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The small ponds that dot the Prairies at this time of the year each hold the chance of a surprise with regards to birds. With the migrations back to the north starting to pass through, swans, cranes and geese can be found at any bog, pool of meltwater or more stable body of water. The waterfowl which will summer here are returning as well so ducks of all stripes and sizes are looking for water to nest alongside.
It was in one of these shallow ponds in between Bragg Creek and Calgary that I found a paddle of ducks comprised of Mallards, several Barrow’s Goldeneye and one lone Hooded Merganser. It has been a while since I have seen one of these ducks and with this one, I was reminded how interesting they are. The fan-shaped crest with its white patch is very conspicuous. With his crest extended, this Hooded Merganser (Lophodytes cucullatus) seemed to strut around the pond as it swum between two female Goldeneyes.
When some Canada geese landed in the water nearby and started a racket with their honking, most of the ducks took flight, as seen below and in the lead photograph, for a less active spot.
It’s a great time of the year as spring starts to win its fight with winter and the birds come back to the Prairies. I really enjoyed spending time with these ducks.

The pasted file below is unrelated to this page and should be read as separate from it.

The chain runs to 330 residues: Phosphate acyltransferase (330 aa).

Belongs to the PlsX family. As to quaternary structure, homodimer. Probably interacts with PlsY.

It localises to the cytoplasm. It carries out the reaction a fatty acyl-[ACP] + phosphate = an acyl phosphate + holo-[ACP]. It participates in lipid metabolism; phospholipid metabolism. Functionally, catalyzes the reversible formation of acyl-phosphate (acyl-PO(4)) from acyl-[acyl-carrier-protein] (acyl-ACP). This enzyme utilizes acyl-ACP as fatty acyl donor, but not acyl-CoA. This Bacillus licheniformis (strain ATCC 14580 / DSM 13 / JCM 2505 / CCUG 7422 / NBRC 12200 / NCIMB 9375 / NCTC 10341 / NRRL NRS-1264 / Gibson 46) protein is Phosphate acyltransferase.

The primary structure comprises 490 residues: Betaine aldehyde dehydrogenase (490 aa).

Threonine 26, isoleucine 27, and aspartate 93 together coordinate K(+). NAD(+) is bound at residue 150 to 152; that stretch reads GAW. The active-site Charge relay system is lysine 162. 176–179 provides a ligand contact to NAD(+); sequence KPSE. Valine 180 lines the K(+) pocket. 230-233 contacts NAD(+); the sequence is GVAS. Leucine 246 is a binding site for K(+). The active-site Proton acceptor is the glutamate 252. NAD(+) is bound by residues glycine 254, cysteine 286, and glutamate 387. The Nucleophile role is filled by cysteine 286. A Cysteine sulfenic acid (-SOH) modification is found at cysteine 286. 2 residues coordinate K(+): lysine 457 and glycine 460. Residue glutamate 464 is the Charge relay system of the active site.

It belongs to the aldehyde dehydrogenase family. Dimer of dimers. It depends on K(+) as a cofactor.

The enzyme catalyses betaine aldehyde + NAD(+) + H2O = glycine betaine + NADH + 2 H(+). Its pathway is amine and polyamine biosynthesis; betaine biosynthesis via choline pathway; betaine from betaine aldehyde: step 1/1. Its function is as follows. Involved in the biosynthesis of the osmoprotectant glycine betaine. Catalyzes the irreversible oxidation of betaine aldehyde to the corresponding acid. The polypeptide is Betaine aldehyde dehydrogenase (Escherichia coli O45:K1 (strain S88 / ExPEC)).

A female Mallard duck stretches out of the water to shake the water off of her wings. My friend Jeff (his photography website) and I were down at the Inglewood Bird Sanctuary that is in the middle of Calgary on one side of the Bow River to photograph the birds that overwinter there. There are hundreds of Canada Geese and Mallards on the water at any time. The Sanctuary is a great place to watch their natural behaviour with very few disturbances.
This duck was out for an early swim across the water from Kelowna. Me and the bird were the only creatures moving around near the shore at that time. The ospreys, eagles, grebes, loons and a muskrat stirred soon after. But, for a few minutes, this one duck was sole proprietor of the inlet.
There is a small pond just across the road from the firehall in Redwood Meadows. Spring is when wildlife is most active in this stretch of water.
It regularly overflows its northern edge at that time of the year and then fills up a much larger area, not even close to a lake but it becomes a much larger pool. This year has had a fair bit of rain so the pond has stayed beyond its borders for the summer so far. The other evening, the light was really rich and warm. With the hot temperatures, it was a draw for the animals. I was happy to watch them for a few minutes.